IIT-M develops low cost landslide monitoring system

Indian Institute of Technology Mandi has successfully developed a lowcost landslide monitoring and warning system against landslide disasters, which are a common problem in the Himalayan mountain belt

Hyderabad: Indian Institute of Technology Mandi has successfully developed a low-cost landslide monitoring and warning system against landslide disasters, which are a common problem in the Himalayan mountain belt.

Every year, on an average about 200 lives is lost due to landslides in India and INR 550 crores is spent to cover damages to infrastructure. The problem is complicated by the fact that existing landslide monitoring and warning technologies cost crores of rupees, questioning their large-scale deployments over a wide geographical area.

Explaining the same, Prof Varun Dutt, School of Computing and Electrical Engineering at IIT Mandi said, “To address the problem of landslides and to reduce the cost of sensing these disasters, a faculty-student group named, iIoTs, incubated by Indian Institute of Technology (IIT) Mandi’s technology incubator, Catalyst, has developed an indigenously built low-cost landslide monitoring and warning technology. The system, which costs around INR 20,000, can record weather parameters and soil properties.”

Adding to his inputs, Prof K V Uday, School of Engineering at IIT Mandi said, “The system can generate warnings both locally (via blinkers and hooter) and globally (via SMSes) if there are soil movements of different magnitudes in the vicinity of the deployed system.” With support and encouragement from the Mandi district administration, iIoTs recently deployed 10-systems in the Mandi district at different landslide sites along the Mandi – Jogindarnagar and Mandi – Kullu highways.

The systems deployed along the Mandi – Jogindar Nagar highway include the following: one system at Narla village, two systems at Kutropi village, and two systems at Gumma village. The systems deployed along the Mandi – Kullu highway include the following: one system each at Deode, Hanogi, Thalot, Dwada, and Pandoh villages.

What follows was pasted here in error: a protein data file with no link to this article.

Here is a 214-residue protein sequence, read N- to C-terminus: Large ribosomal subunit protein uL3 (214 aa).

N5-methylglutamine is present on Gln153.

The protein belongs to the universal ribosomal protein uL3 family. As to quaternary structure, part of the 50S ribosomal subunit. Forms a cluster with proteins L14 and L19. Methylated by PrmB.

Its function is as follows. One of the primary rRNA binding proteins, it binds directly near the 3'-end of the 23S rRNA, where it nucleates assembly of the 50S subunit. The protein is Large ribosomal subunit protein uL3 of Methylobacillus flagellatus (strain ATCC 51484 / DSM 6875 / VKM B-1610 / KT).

These 10-systems constitute one of the largest such deployments in India till now. Each system can monitor soil movement and weather parameters at the deployed locations. These parameters can be perused online on a website in both tabular and graphical formats. Besides, each system has the capability of intimating population at risk about significant rainfall or soil movement events in their vicinity via SMSes.

About the landslide monitoring system:

The landslide monitoring system detects if there is significant soil movement, and then vehicular road traffic can be alerted by the system using blinkers, which have been provided along the road where possible. The blinkers come online for 10-15 seconds with lights and sound each time soil movement is recorded at the deployment site. Recently, at Kutropi, a location that witnessed a massive landslide in the 2017 monsoon season, the system was operational when a massive mud-flow took place damaging the Mandi-Jogindar Nagar highway.

Shubham Agrawal heads the iIoTs team with support from team-members Praveen Kumar, Ankush Pathania, Priyanka Sihag, Pratik Chaturvedi, and Naresh Mali. The team is mentored by IIT Mandi faculty, Varun Dutt (Computer Science and Engineering) and K V Uday (Civil Engineering). The research behind the system has been supported by grants from Himachal Pradesh Council for Science, Technology, and Environment; Defence Terrain Research Laboratory, DRDO; and National Disaster Management Authority.

The iIoTs group has already filled patents on this low-cost technology and published research outcomes from the deployed systems in top academic outlets including, IEEE-Wiley and the Natural Hazards and Earth System Sciences journal. Ahead this year, the iIoTs group is planning to deploy its systems in Sirmaur and other districts of Himachal Pradesh as well as at other landslide-prone locations in India.

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